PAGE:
[REBOL] Re: Comparing logic! [was Re: WYSIWYG programming]
From: joel:neely:fedex at: 29-Oct-2000 7:48
warning: enthusiastic praise for REBOL, mixed with non-specific
philosophical rambling ahead ;-)
> > If by "subjective" you mean "simply a matter of opinion" then I
> > disagree emphatically. If you mean "sufficiently subtle that they
> > cannot be defined in a 15-second sound bite" or "unlikely to be
> > assessed reliably by someone without significant experience", then
> > I wholeheartedly agree.
> Sort of. In the mathematical space yes they can be defined without
> subjectivity. Outside of that space where the 15-second sound bite
> and attention-deficit disorder reign supreme, a space where Rebol
> needs to communicate - they are subjective.
I disagree. They are not "subjective"; they are simply "not yet
learned" or "not thought through". The whole of Donald Norman's
book _The_Design_of__Everyday_Things_ is about how poor design makes
things that APPEAR simple on the surface too complicated to use.
This applies even in the most non-technical of devices and systems.
Norman gives an example illustrated with a photo, but it's such a
good one that I'll bet it'll work in words only (credit to him).
Imagine approaching a glass door with identical (mirror-image)
handles on both sides. How do you open the door? Well, most of
us have probably had this experience, and have either pushed or
pulled initially, only to find out that we guessed incorrectly
and had to stop and reverse our action to get the door open.
Now, suppose you're approaching a glass door with a vertical
handle on one side, and a flat horizontal panel across the
corresponding area on the other side. Regardless of which side
you're on, you'll probably understand immediately and intuitively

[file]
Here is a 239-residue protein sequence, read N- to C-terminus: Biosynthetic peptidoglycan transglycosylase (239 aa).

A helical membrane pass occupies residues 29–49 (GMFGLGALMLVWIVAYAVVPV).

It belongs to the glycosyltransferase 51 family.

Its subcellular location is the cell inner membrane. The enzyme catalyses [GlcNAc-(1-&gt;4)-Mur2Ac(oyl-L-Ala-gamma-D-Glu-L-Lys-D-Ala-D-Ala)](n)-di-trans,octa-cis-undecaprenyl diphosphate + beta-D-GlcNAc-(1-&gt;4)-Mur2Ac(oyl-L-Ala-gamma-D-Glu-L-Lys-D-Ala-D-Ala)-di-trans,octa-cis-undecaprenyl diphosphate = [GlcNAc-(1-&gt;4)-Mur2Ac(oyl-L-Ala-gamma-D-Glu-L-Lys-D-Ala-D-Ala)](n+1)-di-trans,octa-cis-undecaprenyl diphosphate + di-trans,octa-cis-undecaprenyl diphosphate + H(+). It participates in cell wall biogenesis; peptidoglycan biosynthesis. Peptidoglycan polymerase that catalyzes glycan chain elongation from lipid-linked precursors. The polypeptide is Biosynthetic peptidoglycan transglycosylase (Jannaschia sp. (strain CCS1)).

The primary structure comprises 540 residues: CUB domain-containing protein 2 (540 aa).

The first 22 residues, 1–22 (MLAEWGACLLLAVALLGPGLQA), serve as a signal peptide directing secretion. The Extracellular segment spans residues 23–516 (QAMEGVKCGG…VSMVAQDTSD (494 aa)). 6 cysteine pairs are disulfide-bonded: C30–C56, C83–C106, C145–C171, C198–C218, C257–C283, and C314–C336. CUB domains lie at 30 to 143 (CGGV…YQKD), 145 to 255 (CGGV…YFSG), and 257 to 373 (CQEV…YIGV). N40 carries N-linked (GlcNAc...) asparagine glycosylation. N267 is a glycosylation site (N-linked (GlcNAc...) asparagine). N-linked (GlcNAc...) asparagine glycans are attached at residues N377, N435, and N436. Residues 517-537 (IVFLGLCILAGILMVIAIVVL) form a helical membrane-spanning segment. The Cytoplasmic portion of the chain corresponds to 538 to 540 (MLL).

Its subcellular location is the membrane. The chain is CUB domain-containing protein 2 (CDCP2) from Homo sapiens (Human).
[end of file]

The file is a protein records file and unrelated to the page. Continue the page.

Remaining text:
that you pull on the handle and push on the flat panel.
Same problem, same number of "moving parts", yet everyone with
whom I've discussed this illustration has immediately recognized
the second solution as more elegant.
Sometimes designers create artifacts that INITIALLY SEEM more
elegant to your "attention-deficit" general audience, simply
because there are fewer "moving parts". However, an experienced
designer may be able to use the same number of moving parts to
create something which is in the long run simpler to understand
and may be used by Joe Sixpack with more ease, accuracy, and
efficiency. Even if it takes one or two MORE moving parts, I
think we'd both agree that increased comprehensibility and utility
are the true measures.
It may require experience to predict subtle consequences of early
design decisions, and an experienced designer may very well "feel
that something's wrong" before he thinks it through in sufficient
detail to verbalize the negative consequences in concrete terms.
But Joe Sixpack usually WILL figure out over time which solution
is more elegant -- it's just that he may have to bruise his
knuckles a few more times to get the point.
As professional information systems designers, all of us have the
duty to be watching out for his knuckles!
> One aspect of that subjectivity is for example the Rebol send
> function. This function seems minimalist to many, yet those who
> know how to deconstruct that functionality will not consider it to
> be part of a minimalist set of functions. That's the feel I was
> trying to get at with the reference to Mathematical space and
> subjectivity. It depends on your context.
Well, let's do a touch more analysis of this example. Instead of
let's consider that a function has has two aspects:
its interface and its implementation.
REBOL's INTERFACE to network protocols IS elegant and minimalist,
even though the IMPLEMENTATION is (necessarily) a bit complicated
to shield the user from all the details of socket programming.
By abstracting away from the implementation details of all of the
various network protocols to give the user a streamlined, obvious,
and consistent interface
foo: read %/export/home/mydata.text
foo: read http://www.rebol.com/
foo: read ftp://ftp.boxname.dom/pub/path/file.Z
REBOL makes it possible for "the rest of us" to use the power of
the 'Net and concentrate on WHAT we want to do without having to
get tangled up in complex issues of HOW it is done at some low
level of protocol detail.
That's both EXCELLENT and ELEGANT, IMHO.
(And that excellence is actually why I react so strongly to the
kinds of inconsistencies we've discussed in this thread -- they
seem so out of character for such an otherwise great language!)
I think we're actually in agreement -- comprehnensibility and
utility are the true measures. Experience and lots of reading
and study on design have taught me that "simple-looking" may be
only skin deep, but true elegance goes all the way to the bone.